A Perfect Operating Agreement in 2 Easy
1. Answer a number of
simple multiple choice questions
2. View your customized Operating
made it EASY for you
• Created by top law firm attorneys
• Instant Operating
Agreement – No Waiting
• Customized for your
• Easily correct or
update your Operating Agreement
Your LLC Operating Agreement Checklist|
1. Decide a
name for your LLC
2. Principal Office
3. Registered Agent/Office
4. Initial members
5. Decide the ownership interests of each member
6. Decide the amount of capital each member will contribute.
7. Will any members be granted an interest solely for
the performance of services?
MEMBER LLC OPERATING AGREEMENT
Single Member Operating Agreement
It is important to create an Operating Agreement to separate
the LLC from the sole individual member. Without the formality
of an LLC Operating Agreement, the LLC would look a lot like
a sole proprietorship – which does not limit a member’s
personal liability for business debts. Having a formal written
Operating Agreement will lend authority to your LLC's separate
existence. In addition, without an LLC Operating Agreement,
the basic operation of the LLC would be governed by state law,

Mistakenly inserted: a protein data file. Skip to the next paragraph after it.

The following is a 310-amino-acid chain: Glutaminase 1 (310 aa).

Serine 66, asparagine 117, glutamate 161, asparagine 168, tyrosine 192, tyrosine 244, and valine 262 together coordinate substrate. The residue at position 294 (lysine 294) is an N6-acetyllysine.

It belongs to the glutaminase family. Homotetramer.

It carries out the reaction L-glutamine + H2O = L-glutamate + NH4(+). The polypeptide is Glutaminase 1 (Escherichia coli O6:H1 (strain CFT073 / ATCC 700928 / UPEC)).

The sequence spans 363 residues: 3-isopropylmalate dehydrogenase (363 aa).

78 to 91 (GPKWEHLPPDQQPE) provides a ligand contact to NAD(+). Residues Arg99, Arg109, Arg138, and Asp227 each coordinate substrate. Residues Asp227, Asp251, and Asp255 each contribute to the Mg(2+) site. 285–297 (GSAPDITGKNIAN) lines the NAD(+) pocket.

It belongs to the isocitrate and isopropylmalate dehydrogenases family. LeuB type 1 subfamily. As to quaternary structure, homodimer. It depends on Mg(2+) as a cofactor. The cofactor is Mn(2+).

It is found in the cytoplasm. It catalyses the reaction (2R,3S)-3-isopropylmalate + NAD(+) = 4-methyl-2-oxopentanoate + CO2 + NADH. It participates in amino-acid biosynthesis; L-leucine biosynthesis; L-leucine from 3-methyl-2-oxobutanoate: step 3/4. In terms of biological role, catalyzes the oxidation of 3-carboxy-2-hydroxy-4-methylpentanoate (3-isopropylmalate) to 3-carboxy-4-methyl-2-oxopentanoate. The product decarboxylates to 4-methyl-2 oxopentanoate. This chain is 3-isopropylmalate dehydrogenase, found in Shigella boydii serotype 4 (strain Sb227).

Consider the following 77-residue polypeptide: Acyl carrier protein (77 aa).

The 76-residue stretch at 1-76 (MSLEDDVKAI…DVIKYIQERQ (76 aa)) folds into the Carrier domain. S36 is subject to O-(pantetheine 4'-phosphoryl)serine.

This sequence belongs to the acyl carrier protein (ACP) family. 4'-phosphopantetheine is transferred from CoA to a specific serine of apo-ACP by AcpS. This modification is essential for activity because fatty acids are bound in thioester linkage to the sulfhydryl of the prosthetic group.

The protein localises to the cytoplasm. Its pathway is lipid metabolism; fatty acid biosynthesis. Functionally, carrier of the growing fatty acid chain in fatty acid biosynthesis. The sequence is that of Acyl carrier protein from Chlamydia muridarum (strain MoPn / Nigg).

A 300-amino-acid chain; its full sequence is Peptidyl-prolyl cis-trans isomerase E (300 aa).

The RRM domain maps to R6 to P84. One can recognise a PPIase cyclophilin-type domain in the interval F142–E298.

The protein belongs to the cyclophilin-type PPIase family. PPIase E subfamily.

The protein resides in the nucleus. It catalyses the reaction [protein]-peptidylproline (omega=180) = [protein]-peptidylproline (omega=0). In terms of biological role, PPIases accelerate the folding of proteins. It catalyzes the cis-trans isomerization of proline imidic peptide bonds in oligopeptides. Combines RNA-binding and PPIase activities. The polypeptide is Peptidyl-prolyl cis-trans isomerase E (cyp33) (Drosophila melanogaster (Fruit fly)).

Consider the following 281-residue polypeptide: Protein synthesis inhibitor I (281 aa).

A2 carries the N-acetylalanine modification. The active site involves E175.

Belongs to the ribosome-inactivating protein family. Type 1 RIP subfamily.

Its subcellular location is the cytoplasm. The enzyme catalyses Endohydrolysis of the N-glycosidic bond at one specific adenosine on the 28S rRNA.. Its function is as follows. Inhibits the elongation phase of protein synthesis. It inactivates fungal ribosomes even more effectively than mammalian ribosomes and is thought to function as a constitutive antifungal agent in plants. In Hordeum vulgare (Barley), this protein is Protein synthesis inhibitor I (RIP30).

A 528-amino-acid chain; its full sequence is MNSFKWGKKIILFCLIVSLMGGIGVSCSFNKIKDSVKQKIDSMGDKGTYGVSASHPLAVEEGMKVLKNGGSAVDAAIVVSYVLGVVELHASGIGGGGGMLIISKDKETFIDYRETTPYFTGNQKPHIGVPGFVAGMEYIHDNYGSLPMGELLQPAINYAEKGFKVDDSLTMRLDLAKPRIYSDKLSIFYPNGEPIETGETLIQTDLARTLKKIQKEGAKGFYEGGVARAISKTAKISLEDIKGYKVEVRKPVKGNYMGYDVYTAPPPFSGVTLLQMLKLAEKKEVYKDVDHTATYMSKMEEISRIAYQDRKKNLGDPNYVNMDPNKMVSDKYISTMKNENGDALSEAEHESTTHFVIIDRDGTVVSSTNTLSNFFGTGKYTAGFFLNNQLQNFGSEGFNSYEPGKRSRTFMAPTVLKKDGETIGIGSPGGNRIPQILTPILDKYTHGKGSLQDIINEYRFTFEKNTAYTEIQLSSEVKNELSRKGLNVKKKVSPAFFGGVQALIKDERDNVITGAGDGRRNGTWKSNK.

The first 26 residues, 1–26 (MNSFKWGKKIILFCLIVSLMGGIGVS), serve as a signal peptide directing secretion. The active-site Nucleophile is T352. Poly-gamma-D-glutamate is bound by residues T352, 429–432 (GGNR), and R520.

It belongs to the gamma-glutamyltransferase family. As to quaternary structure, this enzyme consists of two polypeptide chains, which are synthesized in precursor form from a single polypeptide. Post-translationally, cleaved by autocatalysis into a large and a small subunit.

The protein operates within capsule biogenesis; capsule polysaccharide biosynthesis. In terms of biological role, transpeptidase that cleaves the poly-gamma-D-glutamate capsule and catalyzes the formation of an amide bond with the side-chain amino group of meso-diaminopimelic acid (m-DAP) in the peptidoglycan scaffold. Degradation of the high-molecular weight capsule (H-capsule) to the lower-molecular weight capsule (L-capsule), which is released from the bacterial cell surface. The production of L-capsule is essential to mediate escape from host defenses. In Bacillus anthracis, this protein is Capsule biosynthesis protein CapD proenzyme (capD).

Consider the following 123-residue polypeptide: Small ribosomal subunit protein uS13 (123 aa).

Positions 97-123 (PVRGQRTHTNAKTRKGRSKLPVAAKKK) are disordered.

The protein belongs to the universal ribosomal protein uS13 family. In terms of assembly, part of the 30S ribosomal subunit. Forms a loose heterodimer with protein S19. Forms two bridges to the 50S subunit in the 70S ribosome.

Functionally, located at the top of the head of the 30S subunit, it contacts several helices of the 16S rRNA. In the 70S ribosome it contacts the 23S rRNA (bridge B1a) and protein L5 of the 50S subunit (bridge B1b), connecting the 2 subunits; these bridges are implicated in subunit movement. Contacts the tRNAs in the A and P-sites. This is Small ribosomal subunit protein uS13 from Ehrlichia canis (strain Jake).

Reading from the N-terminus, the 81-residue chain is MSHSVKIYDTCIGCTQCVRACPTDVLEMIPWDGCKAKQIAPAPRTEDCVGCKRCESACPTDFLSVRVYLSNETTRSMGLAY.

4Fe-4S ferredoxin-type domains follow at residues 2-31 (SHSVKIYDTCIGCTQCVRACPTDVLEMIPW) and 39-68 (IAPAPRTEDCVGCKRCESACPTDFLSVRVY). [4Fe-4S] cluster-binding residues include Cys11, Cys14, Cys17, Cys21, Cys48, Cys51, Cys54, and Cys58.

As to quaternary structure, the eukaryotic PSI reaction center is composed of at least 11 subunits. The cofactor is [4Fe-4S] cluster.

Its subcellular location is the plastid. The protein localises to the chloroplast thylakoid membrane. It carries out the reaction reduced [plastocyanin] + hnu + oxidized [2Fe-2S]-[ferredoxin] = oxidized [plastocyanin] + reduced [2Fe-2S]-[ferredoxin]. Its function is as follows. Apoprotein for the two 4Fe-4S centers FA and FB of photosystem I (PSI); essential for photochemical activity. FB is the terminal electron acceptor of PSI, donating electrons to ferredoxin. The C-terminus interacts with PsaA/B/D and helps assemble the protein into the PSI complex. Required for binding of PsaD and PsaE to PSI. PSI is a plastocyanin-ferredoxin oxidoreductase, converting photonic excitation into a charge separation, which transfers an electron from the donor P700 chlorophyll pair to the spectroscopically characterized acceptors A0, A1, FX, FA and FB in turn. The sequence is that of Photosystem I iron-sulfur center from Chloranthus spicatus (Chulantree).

which may not be advantageous to the LLC, it members, or the
business it conducts.
The member of a single member limited liability company (“SMLLC”)
will benefit from the limited liability associated with a LLC
as well as the benefit of a single level of tax and the flow-through
of business losses.
For tax purposes, a SMLLC is treated as a sole proprietorship
and will not require a separate federal income tax filing. The
income tax can be reported on schedule C of the member’s
personal income tax return (Form 1040). For federal income tax
purposes, a SMLLC is disregarded. Therefore, if a SMLLC is treated
as a disregarded entity for federal income tax purposes, the
income of the LLC is taxed to the owner directly, without any
entity level tax. In addition, LLC losses would “flow
through” to the member and the member could deduct his,
her, or its ratable share of the losses generated.
Over the years, there has been confusion regarding SMLLCs, specifically,
how they can report and pay employment taxes.
The confusion in this area arises when determining employment
tax requirements for an SMLLC that is a disregarded entity.
Notice 99-6 gives the SMLLC classified as a “disregarded
entity” two options for reporting and paying employment
1. Using the name and EIN assigned to the LLC, or
2. Using the name and EIN of the single member owner
Even if the employment tax obligations are reported using the
SMLLC’s name and employer identification number (EIN),
the single member owner retains ultimate responsibility for
collecting, reporting and paying over the employment taxes.
LLC Operating Agreements